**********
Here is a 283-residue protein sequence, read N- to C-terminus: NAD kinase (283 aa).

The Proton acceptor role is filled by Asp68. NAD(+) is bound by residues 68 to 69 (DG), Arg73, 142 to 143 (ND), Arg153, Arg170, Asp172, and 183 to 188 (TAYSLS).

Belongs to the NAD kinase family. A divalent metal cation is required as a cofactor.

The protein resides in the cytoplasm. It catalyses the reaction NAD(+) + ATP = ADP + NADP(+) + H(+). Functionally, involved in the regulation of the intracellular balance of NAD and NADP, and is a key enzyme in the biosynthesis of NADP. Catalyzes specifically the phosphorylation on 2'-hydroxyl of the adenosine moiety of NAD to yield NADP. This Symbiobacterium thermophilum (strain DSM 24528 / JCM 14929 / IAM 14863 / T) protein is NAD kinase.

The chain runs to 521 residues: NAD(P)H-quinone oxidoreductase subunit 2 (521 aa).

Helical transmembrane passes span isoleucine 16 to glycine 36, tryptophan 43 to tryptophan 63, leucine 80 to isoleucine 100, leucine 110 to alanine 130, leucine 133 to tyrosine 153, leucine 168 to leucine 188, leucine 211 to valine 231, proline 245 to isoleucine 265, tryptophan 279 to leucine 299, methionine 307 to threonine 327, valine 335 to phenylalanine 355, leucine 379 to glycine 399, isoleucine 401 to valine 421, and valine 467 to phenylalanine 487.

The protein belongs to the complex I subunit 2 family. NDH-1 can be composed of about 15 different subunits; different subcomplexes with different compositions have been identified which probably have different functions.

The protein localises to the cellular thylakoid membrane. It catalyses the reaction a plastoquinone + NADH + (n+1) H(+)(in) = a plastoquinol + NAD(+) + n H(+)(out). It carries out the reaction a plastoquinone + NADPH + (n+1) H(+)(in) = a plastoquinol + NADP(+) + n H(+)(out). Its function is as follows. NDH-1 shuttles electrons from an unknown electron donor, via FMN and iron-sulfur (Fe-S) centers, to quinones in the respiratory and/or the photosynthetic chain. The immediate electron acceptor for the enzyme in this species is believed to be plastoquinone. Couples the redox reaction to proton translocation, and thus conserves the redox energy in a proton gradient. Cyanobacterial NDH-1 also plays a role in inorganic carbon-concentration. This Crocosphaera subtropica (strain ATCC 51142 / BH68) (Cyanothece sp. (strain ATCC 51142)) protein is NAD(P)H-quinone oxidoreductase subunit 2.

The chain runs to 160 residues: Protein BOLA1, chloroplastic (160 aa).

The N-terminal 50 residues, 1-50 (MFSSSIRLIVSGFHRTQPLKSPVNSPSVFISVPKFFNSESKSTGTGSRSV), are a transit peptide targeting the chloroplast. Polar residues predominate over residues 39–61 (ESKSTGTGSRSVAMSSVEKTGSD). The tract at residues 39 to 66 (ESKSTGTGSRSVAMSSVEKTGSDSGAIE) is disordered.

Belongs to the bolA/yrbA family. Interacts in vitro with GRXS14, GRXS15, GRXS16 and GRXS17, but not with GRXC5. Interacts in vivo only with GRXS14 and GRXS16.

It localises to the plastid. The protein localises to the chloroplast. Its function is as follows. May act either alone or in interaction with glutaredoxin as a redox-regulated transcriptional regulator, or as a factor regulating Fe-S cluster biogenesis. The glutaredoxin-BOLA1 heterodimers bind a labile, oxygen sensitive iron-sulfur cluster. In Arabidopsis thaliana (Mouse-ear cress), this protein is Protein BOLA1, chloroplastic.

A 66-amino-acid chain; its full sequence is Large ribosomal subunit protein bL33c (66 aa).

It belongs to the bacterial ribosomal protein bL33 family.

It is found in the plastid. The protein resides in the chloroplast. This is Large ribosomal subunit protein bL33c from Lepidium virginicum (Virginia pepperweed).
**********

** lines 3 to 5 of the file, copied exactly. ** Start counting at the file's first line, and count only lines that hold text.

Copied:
Belongs to the NAD kinase family. A divalent metal cation is required as a cofactor.

The protein resides in the cytoplasm. It catalyses the reaction NAD(+) + ATP = ADP + NADP(+) + H(+). Functionally, involved in the regulation of the intracellular balance of NAD and NADP, and is a key enzyme in the biosynthesis of NADP. Catalyzes specifically the phosphorylation on 2'-hydroxyl of the adenosine moiety of NAD to yield NADP. This Symbiobacterium thermophilum (strain DSM 24528 / JCM 14929 / IAM 14863 / T) protein is NAD kinase.

The chain runs to 521 residues: NAD(P)H-quinone oxidoreductase subunit 2 (521 aa).